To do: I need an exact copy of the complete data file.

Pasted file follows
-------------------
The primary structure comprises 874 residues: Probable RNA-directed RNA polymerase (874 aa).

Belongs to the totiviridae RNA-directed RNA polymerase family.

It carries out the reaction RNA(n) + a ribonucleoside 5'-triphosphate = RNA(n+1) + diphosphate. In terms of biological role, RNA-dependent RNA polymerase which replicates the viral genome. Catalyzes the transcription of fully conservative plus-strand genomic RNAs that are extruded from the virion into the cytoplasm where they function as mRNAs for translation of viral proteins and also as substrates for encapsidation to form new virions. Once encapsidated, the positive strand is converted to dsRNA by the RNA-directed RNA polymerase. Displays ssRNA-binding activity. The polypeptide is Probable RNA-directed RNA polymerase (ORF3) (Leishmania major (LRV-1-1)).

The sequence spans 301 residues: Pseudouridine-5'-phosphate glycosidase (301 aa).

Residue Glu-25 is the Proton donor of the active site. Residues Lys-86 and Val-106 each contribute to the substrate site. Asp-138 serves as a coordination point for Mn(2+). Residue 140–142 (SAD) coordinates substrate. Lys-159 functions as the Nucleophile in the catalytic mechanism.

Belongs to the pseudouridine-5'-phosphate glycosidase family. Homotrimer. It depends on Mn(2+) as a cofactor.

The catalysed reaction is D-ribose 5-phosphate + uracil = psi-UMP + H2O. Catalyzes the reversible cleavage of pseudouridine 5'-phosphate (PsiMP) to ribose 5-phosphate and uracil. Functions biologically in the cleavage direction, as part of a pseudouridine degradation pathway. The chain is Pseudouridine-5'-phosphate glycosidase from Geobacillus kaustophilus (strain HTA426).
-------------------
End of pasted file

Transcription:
The primary structure comprises 874 residues: Probable RNA-directed RNA polymerase (874 aa).

Belongs to the totiviridae RNA-directed RNA polymerase family.

It carries out the reaction RNA(n) + a ribonucleoside 5'-triphosphate = RNA(n+1) + diphosphate. In terms of biological role, RNA-dependent RNA polymerase which replicates the viral genome. Catalyzes the transcription of fully conservative plus-strand genomic RNAs that are extruded from the virion into the cytoplasm where they function as mRNAs for translation of viral proteins and also as substrates for encapsidation to form new virions. Once encapsidated, the positive strand is converted to dsRNA by the RNA-directed RNA polymerase. Displays ssRNA-binding activity. The polypeptide is Probable RNA-directed RNA polymerase (ORF3) (Leishmania major (LRV-1-1)).

The sequence spans 301 residues: Pseudouridine-5'-phosphate glycosidase (301 aa).

Residue Glu-25 is the Proton donor of the active site. Residues Lys-86 and Val-106 each contribute to the substrate site. Asp-138 serves as a coordination point for Mn(2+). Residue 140–142 (SAD) coordinates substrate. Lys-159 functions as the Nucleophile in the catalytic mechanism.

Belongs to the pseudouridine-5'-phosphate glycosidase family. Homotrimer. It depends on Mn(2+) as a cofactor.

The catalysed reaction is D-ribose 5-phosphate + uracil = psi-UMP + H2O. Catalyzes the reversible cleavage of pseudouridine 5'-phosphate (PsiMP) to ribose 5-phosphate and uracil. Functions biologically in the cleavage direction, as part of a pseudouridine degradation pathway. The chain is Pseudouridine-5'-phosphate glycosidase from Geobacillus kaustophilus (strain HTA426).